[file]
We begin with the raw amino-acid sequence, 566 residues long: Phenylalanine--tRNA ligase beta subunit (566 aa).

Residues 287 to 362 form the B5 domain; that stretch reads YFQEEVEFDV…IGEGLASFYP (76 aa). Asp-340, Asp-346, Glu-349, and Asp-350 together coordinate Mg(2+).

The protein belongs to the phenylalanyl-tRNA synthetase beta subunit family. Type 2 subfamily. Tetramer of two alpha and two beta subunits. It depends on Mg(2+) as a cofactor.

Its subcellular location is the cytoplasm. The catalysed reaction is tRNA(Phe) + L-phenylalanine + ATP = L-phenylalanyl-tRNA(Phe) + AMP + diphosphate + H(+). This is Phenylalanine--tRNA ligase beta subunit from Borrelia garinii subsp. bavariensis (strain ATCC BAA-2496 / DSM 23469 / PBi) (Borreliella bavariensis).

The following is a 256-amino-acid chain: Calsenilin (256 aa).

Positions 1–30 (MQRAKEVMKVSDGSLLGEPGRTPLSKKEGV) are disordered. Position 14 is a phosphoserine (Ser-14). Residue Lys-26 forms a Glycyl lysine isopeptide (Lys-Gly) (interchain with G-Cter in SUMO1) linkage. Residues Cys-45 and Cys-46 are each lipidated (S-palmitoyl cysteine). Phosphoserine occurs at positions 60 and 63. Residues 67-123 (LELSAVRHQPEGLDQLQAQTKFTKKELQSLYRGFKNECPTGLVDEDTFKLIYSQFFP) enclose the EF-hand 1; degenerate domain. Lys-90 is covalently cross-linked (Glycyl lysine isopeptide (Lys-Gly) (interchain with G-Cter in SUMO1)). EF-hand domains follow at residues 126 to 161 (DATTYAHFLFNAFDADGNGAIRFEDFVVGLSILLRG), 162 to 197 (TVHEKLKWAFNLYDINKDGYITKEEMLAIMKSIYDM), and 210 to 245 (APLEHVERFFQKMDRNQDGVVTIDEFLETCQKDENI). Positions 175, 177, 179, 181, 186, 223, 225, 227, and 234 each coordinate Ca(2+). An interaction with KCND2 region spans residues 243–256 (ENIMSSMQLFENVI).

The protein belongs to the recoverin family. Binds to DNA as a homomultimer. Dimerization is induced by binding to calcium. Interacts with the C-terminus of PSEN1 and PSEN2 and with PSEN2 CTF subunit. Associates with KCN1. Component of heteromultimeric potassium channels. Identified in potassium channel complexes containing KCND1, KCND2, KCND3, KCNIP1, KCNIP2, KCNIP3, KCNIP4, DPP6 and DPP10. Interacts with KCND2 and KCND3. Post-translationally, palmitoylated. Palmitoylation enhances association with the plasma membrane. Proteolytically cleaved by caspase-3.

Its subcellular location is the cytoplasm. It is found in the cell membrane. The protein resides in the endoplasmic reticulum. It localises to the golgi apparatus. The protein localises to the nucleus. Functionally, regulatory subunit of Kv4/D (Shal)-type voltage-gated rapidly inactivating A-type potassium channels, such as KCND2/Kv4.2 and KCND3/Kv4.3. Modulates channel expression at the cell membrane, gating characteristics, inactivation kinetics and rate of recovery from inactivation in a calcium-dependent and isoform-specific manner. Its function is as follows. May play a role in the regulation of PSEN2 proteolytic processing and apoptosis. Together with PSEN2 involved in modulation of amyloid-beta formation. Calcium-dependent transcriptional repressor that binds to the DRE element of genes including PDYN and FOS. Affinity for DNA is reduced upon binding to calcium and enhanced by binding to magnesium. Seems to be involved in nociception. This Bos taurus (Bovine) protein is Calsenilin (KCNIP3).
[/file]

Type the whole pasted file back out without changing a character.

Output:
We begin with the raw amino-acid sequence, 566 residues long: Phenylalanine--tRNA ligase beta subunit (566 aa).

Residues 287 to 362 form the B5 domain; that stretch reads YFQEEVEFDV…IGEGLASFYP (76 aa). Asp-340, Asp-346, Glu-349, and Asp-350 together coordinate Mg(2+).

The protein belongs to the phenylalanyl-tRNA synthetase beta subunit family. Type 2 subfamily. Tetramer of two alpha and two beta subunits. It depends on Mg(2+) as a cofactor.

Its subcellular location is the cytoplasm. The catalysed reaction is tRNA(Phe) + L-phenylalanine + ATP = L-phenylalanyl-tRNA(Phe) + AMP + diphosphate + H(+). This is Phenylalanine--tRNA ligase beta subunit from Borrelia garinii subsp. bavariensis (strain ATCC BAA-2496 / DSM 23469 / PBi) (Borreliella bavariensis).

The following is a 256-amino-acid chain: Calsenilin (256 aa).

Positions 1–30 (MQRAKEVMKVSDGSLLGEPGRTPLSKKEGV) are disordered. Position 14 is a phosphoserine (Ser-14). Residue Lys-26 forms a Glycyl lysine isopeptide (Lys-Gly) (interchain with G-Cter in SUMO1) linkage. Residues Cys-45 and Cys-46 are each lipidated (S-palmitoyl cysteine). Phosphoserine occurs at positions 60 and 63. Residues 67-123 (LELSAVRHQPEGLDQLQAQTKFTKKELQSLYRGFKNECPTGLVDEDTFKLIYSQFFP) enclose the EF-hand 1; degenerate domain. Lys-90 is covalently cross-linked (Glycyl lysine isopeptide (Lys-Gly) (interchain with G-Cter in SUMO1)). EF-hand domains follow at residues 126 to 161 (DATTYAHFLFNAFDADGNGAIRFEDFVVGLSILLRG), 162 to 197 (TVHEKLKWAFNLYDINKDGYITKEEMLAIMKSIYDM), and 210 to 245 (APLEHVERFFQKMDRNQDGVVTIDEFLETCQKDENI). Positions 175, 177, 179, 181, 186, 223, 225, 227, and 234 each coordinate Ca(2+). An interaction with KCND2 region spans residues 243–256 (ENIMSSMQLFENVI).

The protein belongs to the recoverin family. Binds to DNA as a homomultimer. Dimerization is induced by binding to calcium. Interacts with the C-terminus of PSEN1 and PSEN2 and with PSEN2 CTF subunit. Associates with KCN1. Component of heteromultimeric potassium channels. Identified in potassium channel complexes containing KCND1, KCND2, KCND3, KCNIP1, KCNIP2, KCNIP3, KCNIP4, DPP6 and DPP10. Interacts with KCND2 and KCND3. Post-translationally, palmitoylated. Palmitoylation enhances association with the plasma membrane. Proteolytically cleaved by caspase-3.

Its subcellular location is the cytoplasm. It is found in the cell membrane. The protein resides in the endoplasmic reticulum. It localises to the golgi apparatus. The protein localises to the nucleus. Functionally, regulatory subunit of Kv4/D (Shal)-type voltage-gated rapidly inactivating A-type potassium channels, such as KCND2/Kv4.2 and KCND3/Kv4.3. Modulates channel expression at the cell membrane, gating characteristics, inactivation kinetics and rate of recovery from inactivation in a calcium-dependent and isoform-specific manner. Its function is as follows. May play a role in the regulation of PSEN2 proteolytic processing and apoptosis. Together with PSEN2 involved in modulation of amyloid-beta formation. Calcium-dependent transcriptional repressor that binds to the DRE element of genes including PDYN and FOS. Affinity for DNA is reduced upon binding to calcium and enhanced by binding to magnesium. Seems to be involved in nociception. This Bos taurus (Bovine) protein is Calsenilin (KCNIP3).